Tuesday, 11 December 2012

Crafts - Salt Dough Christmas Tree Decorations

The Bairn is 13 months old. I have come to discover that this is NOT an optimal age for attempting to make beautiful, rustic, sentimental type craft-stuffs. It is, in fact, pure folly to suggest such a thing is possible. But YOU CAN start off enthusiastically, involve your own Bairn (to some extent), and come up with something you wouldn't be too ashamed to pass onto The Grannies at Chrimbo. Lets face it - they love anything your wee cherub has had a hand in, and are largely likely to be what we in The Trade call "presbyopic". They need reading specs to see close up, so just make sure the afore-mentioned specs are not to hand on presenting your gift to your mum/dad/in laws/out laws. Unless you're as awesome as me, and have AGAINST ALL ODDS co-produced (with my artisan protégée) some truly impeccable works of absolute art. *Not necessarily a fact.*


1/2 cup table salt
1/2 cup water
1 cup of plain flour

1. Mix together ingredients in a bowl until combined. Knead well, adding extra flour if it's getting a bit icky.
2. Leave dough to rest for about 20 minutes.
3. Take your lump and roll it flat (about 5-8mm thick) onto a floured flat surface.

4. Make some shapes! We used some funky Ikea woodland animal cookie cutters, but the world's your oyster. Or your cookie cutter collection is. Or go crazy with some freehand cutting action! Don't forget to make a hole for the ribbon to go through. We used an icing nozzle - it was perfect.

Elk + imagination = Rudolph
5. Here's the tricky bit (with a child placed at the table around snack time, not a great idea, I concede) persuade your little helper to squash a handprint on your shapes for an extra personal touch. Those Grannies will love it! Tip for you though - extra help squashing those wee handies down will give deeper, more "hand-printy" results after baking. This is the step we had a minor disagreement about, a disgruntled apprentice resulting in some collateral damage.

"Loving it, loving it... HATE IT MUM! TAKE IT AWAY!"
6. Lay all your beasties onto baking trays lined with grease-proof paper.

7. Bake in an oven for aaaaaages. About 110 degrees Celsius for a few hours will do it. Obviously, you'll want to keep checking every half an hour or so. They need to be hard, but not brown. I light golden colour is best. (I tried a tip from some website - microwave for 5 minutes to start it off. DON'T! Mine ended up a bit puffy, still soft - and I blame the microwave.) Alternatively, leave to air dry for a few days. Aye, right! As if you can wait that long!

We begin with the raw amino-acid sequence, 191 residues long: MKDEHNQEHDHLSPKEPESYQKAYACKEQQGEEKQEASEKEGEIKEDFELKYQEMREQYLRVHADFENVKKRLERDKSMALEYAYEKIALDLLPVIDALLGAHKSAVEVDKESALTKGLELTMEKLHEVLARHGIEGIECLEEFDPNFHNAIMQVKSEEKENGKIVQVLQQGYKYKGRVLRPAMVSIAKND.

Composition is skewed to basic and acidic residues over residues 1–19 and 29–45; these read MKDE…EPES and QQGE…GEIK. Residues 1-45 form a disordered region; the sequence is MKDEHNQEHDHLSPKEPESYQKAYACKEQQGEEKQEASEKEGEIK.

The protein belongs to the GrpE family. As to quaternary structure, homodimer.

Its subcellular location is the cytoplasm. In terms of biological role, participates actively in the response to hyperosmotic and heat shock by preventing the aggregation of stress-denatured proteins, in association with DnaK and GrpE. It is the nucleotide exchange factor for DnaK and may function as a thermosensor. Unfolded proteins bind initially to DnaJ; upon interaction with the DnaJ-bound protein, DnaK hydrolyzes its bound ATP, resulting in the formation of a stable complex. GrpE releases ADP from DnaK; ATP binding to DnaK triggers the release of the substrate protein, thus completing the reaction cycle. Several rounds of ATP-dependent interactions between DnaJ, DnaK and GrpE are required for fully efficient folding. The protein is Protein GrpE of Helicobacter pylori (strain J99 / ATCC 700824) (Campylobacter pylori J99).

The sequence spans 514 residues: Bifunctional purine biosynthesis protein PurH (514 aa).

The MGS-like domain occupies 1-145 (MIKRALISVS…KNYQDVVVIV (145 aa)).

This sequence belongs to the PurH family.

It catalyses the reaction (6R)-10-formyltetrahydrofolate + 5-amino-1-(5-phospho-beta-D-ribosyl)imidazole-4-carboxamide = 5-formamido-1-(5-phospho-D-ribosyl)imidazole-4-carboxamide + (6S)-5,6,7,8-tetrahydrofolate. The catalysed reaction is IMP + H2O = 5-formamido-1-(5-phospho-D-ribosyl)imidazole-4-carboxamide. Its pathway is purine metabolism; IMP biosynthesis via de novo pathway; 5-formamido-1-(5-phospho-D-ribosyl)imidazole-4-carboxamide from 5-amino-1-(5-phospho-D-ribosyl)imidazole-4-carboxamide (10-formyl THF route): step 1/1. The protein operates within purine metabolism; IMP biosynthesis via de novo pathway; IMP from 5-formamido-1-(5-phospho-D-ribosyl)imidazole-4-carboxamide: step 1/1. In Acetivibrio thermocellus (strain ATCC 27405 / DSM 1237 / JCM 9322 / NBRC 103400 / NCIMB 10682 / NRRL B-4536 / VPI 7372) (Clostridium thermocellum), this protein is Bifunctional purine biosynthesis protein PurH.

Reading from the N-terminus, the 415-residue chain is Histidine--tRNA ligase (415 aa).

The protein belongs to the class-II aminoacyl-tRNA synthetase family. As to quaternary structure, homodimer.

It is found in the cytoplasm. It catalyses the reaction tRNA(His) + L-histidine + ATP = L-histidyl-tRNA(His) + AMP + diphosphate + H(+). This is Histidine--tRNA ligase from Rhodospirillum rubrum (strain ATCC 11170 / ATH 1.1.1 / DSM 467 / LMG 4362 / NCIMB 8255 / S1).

8. Once your delectable creations have cooled down, paint them! The Bairn attempted his own brushwork here (yes I really am that stupid), and I think you may be able to spot which of the festive furry friends is his.

You may spot The Bairn's impression of Roadkill.
For painting, I used a mixture of pearlescent, metallic and bright acrylic paints. That's because I have them in the house anyway - I suspect PAINTS ARE NOT TO BE EATEN BY WEE ONES. So a close eye was kept on Cheeky Chops, and he was only given a cheapo water-based paint I picked up especially for him.

I've varnished mine too - and when I get a minute might just paint the back with a message of "To Granny _" A, B or C (yes, we have 3 Grannies) and "From The Bairn"

Cute though eh? Have fun!


Monday, 10 December 2012

Family Food - Mackerel Pâté

Pretty recently, we had our 13 month check-up at home with our (quite frankly, terrific) Heath Visiting Team nurse. She is simply one of the nicest ladies I've met. She's helpful, never patronising, always supportive and makes me feel (for the wee while she's in my living room) like I maybe DO KNOW WHAT I'M DOING! Then of course The Bairn and I wave at her from the front door (as usual, The Bairn's wave follows around 3 minutes after the departing person has disappeared from view) and the old familiar feeling of self-doubt creep in. When she's here, handing me leaflets about nutrition and easy family cooking, I'm all....

"Yeah, actually I have a blog all about this kind of stuff, so I TOTALLY know all about it. I'm pretty much a younger, poorer Annabel Karmel/Nigella/Martha Stewart combo. Amazing really. We're all about oily fish, leafy greens, homemade rice-cakes and vitamin D in this household."

Then I'm like (inside my own tiny cranium).....

"Oily fish? Oily fish? Iron? Vitamin supplements? The Bairn only likes Philadelphia sandwiches! Ohmygod I am a MONSTER."

Thus, today's recipe is all about panic purchasing of stuff that's GREAT FOR YOU, and you should be eating all the time! Also, it was absolutely bloody lovely, if I say so myself. I do, and I just did.


250g of smoked mackerel
100g full fat soft cheese
A cube of frozen spinach - defrosted (or fresh - washed and wilted/blanched)
Black pepper

  1. Take the skin off your fillets, then take out ALL of the bones. It's a painstaking process and I STILL stink of fish. That is a fact. Maybe your friendly neighbourhood fishmonger could do it for you?
  2. Chuck the fish chunks in a food processor with the Philadelphia and spinach and pepper.
  3. Blitz.
  4. This is a bit cheeky isn't it?! Can you even call a recipe this short a recipe? Or just an instruction?

Here's a tip for you. Mackerel is sooooo oily, it makes everything it touches REEK. Best way to get rid of the smell from inside the blender is to wash it first with hot soapy water (as you'd expect), but afterwards rinse with very cold soapy water. It really works! I promise!

Nutritionally, this pâté is great for omega 3 and 6 fatty acids, as well as iron and calcium